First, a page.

Tess Grainger presented on “Solutions for increasing diversity in STEM – do they work?” Here is her summary:
I discussed three approaches that have been used to increase diversity in STEM fields and in the workplace more generally: double-blind peer review, diversity hiring policies and maternity leave. I talked about the rational for each of these approaches, and outlined some studies that have tested their effectiveness.
Double-blind peer review:
In double-blind peer review, author information is masked from reviewers (in addition to reviewer information being masked from authors). This approach aims to eliminate reviewer biases associated with authors’ gender, ethnicity and seniority (Wenneras and Wold 2001). A study focused on ecological journals found that the proportion of published papers that had female first authors increased after double-blind review was implemented at Behavioral Ecology, while there was no change over the same time period at four journals that maintained single-blind review (Budden et al. 2008). However, a subsequent analysis of these data found no effect of double-blind review implementation on the representation of female first authors (Webb et al. 2008). Indeed, the findings of Budden et al. (2008) provoked a series of responses that ranged from complementary (Darling 2014) to critical (Whittaker 2008). In addition, while researchers consider double-blind peer review to be the most effective review method (Mulligan et al. 2012), a recent study of submissions to Nature group publications found that only 12% of authors actually choose double-blind review when given the option (Di Ranieri et al. 2017). These controversies and contradictions indicate that perhaps more data are need to identify the most effective way to implement double-blind peer review, and to understand when it is effective.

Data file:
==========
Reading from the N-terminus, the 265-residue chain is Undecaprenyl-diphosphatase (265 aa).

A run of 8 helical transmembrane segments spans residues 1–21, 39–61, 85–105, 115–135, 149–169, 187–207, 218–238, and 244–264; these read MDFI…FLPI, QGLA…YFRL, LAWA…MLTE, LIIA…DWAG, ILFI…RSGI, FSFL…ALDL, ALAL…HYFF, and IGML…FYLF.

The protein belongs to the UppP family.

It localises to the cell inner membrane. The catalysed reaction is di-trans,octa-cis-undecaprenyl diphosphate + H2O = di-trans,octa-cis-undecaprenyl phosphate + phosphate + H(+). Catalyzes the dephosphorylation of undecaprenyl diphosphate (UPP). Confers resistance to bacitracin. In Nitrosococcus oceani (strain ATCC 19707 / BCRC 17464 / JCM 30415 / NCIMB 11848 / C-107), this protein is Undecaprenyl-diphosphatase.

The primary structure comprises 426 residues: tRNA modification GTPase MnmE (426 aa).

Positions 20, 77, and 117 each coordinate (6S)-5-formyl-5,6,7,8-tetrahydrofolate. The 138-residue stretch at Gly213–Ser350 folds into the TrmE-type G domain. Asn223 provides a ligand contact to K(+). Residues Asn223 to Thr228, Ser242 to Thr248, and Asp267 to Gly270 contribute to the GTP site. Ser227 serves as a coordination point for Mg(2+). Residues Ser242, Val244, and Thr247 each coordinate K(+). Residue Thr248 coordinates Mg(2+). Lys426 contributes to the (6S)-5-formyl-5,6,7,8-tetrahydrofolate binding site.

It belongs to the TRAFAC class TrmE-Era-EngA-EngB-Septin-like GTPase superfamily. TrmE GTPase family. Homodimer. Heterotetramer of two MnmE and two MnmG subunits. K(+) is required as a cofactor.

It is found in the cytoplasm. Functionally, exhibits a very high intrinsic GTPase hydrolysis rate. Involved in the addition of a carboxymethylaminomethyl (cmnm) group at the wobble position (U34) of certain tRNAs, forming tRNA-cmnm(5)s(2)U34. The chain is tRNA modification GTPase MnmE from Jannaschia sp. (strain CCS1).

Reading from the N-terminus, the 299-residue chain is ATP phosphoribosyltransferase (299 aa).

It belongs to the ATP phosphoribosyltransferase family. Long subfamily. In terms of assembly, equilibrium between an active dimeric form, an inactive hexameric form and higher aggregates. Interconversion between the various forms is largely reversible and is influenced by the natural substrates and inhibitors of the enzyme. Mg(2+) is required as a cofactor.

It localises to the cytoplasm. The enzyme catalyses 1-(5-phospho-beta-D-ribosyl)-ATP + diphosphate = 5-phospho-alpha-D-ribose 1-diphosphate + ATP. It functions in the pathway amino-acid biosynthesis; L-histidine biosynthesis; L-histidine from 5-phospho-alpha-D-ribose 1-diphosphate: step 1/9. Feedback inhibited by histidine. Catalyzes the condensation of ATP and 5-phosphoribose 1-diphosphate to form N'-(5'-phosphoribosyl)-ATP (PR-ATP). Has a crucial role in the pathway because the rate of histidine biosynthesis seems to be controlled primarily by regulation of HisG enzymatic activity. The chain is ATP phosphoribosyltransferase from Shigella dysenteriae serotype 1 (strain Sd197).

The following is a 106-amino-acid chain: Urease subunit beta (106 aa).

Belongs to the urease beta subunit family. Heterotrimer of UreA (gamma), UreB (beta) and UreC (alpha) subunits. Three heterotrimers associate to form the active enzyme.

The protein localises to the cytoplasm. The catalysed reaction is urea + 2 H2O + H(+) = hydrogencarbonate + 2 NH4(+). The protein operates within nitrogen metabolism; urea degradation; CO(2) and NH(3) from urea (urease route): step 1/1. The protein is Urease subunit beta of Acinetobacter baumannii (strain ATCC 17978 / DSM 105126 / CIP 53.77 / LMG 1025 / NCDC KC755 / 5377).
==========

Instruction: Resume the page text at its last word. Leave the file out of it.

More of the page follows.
Faculty hiring policies:
These are hiring or search policies implemented at the university or the department level that are aimed at increasing the number of diverse applicants and hires. A study of 689 faculty searches examined whether these strategies are effective at increasing the diversity of hired faculty, with a focus on racial diversity (Smith et al. 2004). The policies examined in this study included a job description that explicitly mentioned diversity, a special hire strategy (e.g. diversity hire, spousal hire), and a diverse search committee (Smith et al. 2004). The authors found that only 26% of searches included one or more of these strategies, but that 71% of the cases when an under-represented group was hired, at least one of these policies had been implemented (Smith et al. 2004). The authors concluded that having at least one of these policies in place leads to more diverse hires.
Parental leave policies allow mothers to take a leave from their job after giving birth with the guarantee that their position will be held for them. Leaves can be either paid or unpaid, and range widely in length and compensation amount by country, province and company. A study that compared rates of mothers returning to work after having a child across the USA, Japan and the UK found that the proportion of mothers who returned increased substantially when even unpaid leave policies were in place (Waldfogel et al. 1999). Another study comparing rates of return to work before and after California’s Paid Family Leave Program was introduced similarly found that after the policy was in place, women were more likely to be working one year after giving birth (Baum and Rhum 2016).